At the side of the house I have a small sloping area of lawn. And I use the word “lawn” loosely. From a distance it passes for lawn, but close up it reveals itself to be just mown weeds. It was after a mowing session on a particularly hot and steamy day that I came up with the idea of turning it into a meadow.
I’ve long been envious of the wildflower meadows you see in England, and always assumed that the idea wouldn’t work in Australia. But what the heck – give it a go – and if it doesn’t work I can always go back to mowing the weeds again.
Weed Meadow Stage 1
The first things to grow were the usual suspects … dandelion, plantain, farmer’s friend and some pretty ageratum – which needs to be removed as it features on the very first page of the local weed handbook.
Dandelion with European Bee
Farmers Friend flowers
Farmers Friend seeds
Next to arrive were some Weeds of National Significance and Noxious Weeds – white blackberry, camphor laurel, seratro and lantana. They had to go immediately.
Our weed handbook
Then I noticed some more interesting weeds, white clover, oxalis, mock strawberry, fleabane, Verbena boniarensis and something that looks like hemlock but could be wild carrot.
Hemlock or not?
Thankfully some natives also popped up – kidney weed (dichondra), Glycene microphilla, Native geranium, Commelina and Slender sedge.
Plus quite a few luxuriously fragrant Lemon Scented eucalyptus saplings, which have to be pulled out due to the fact that they can grow to 35 metres and I already have one !
Lemon Scented Eucalyptus sapling
Mature Lemon Scented Eucalyptus
I’ve really only scratched the surface, and there are many more plants in the understorey to be identified together with a few insects. It will be interesting to see what develops over the coming months …
Last night I ate my first weed salad and obviously, I lived to tell the tale.
My bravery didn’t extend to a full sized bowl, just entrée size, and I took the precaution of texting a photo of the ingredients to a friend with the instruction …
“If I don’t text you back in four hours – call an ambulance”!!
So, first I collected a selection of weeds from the garden, then using my Weed Foragers Handbook I sorted them, only keeping the weeds that I was 99% certain were edible and discarding the rest. I ended up with – farmer’s friend (cobblers pegs), sow thistle, dandelion, chickweed, nasturtium, ribwort (plantain) and a solitary Indian strawberry.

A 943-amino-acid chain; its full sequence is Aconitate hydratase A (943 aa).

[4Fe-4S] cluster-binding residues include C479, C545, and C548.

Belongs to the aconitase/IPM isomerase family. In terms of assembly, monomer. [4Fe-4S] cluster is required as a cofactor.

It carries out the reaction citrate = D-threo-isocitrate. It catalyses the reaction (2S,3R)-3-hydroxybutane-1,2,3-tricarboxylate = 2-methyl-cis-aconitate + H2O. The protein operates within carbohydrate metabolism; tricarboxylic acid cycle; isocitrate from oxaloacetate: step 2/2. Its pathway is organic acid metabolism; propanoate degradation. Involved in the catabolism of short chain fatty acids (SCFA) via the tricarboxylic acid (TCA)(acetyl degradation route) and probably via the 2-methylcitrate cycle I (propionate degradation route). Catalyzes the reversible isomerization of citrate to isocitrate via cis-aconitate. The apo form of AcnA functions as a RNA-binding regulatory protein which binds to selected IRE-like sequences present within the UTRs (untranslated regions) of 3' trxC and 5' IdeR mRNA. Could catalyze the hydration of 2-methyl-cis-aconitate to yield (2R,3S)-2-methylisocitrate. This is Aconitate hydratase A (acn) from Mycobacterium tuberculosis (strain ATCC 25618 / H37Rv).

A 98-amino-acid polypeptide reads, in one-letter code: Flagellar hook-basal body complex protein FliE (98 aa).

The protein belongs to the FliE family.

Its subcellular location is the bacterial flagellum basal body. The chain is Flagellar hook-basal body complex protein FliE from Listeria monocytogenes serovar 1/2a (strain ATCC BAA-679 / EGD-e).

To boost the size of the salad, I added baby rocket, parsley, lime mint, berries & cream mint, common mint, chives and a few clover flowers that I picked whilst en-route to check the letterbox.
Then I added some lightly toasted spiced pine nuts and sunflower seeds and dressed it with an oil, mustard and local organic honey dressing.
Conclusion – individually the weeds tasted a bit “unusual” but the combined salad was really very tasty. The Indian strawberry was a total non-event.
I can’t believe I’m saying this but … I was actually slightly disappointed that I didn’t find more edible weeds. I particularly wanted to find some oxalis* flowers. When we tried them on our herbal explorationday they were like a little burst of sherbet (due to the oxalic acid I assume)
My new bible
Toasted spiced pine nuts & sunflower seeds
Salad possibilities ?
* Note: Oxalis is not a house or garden plant in Australia – it is a pesky weed.
I have to admit that my general attitude is … “all weeds must die”, but yesterday my attitude softened slightly, when I realised that I don’t have to grovel around on my hands and knees pulling them all out and composting them – I can actually eat some!
Let me explain … I spent the day with the lovely couple Damien and Laura of Chamomile Naturopathy a Bellingen based natural healthcare business. In addition to offering remedial massage, blending herbal teas and practising naturopathic medicine, they run herbally focused courses.
Their Day of Herbal Exploration was a chance for me not only to explore our local Northbank Community Garden but also to indulge in my current obsession of seeking out bee attracting plants. The weed revelation was an unexpected bonus.
Ecological prayer flags
The first part of the morning was a little heavy going as we delved into the Glossary of Therapeutic Terms. More than once, my heathen brain wandered to thoughts of double-shot flat whites. But I soldiered on, fortified by herbal teas and deliciously healthy protein balls made by Laura.
Damien talking herbs
Laura’s protein balls
Soon enough we escaped our outdoor classroom for a quick course on Botany, followed by an exploration of the community garden, beneficial weed identification and a final discussion of 10 or so easily grown beneficial herbs.
My favourite photo of the day is of this Native Rosella, a species of hibiscus that is endemic to New South Wales. I didn’t realise until later that it was packed with bees, so of course it has gone straight on to my plant wish list.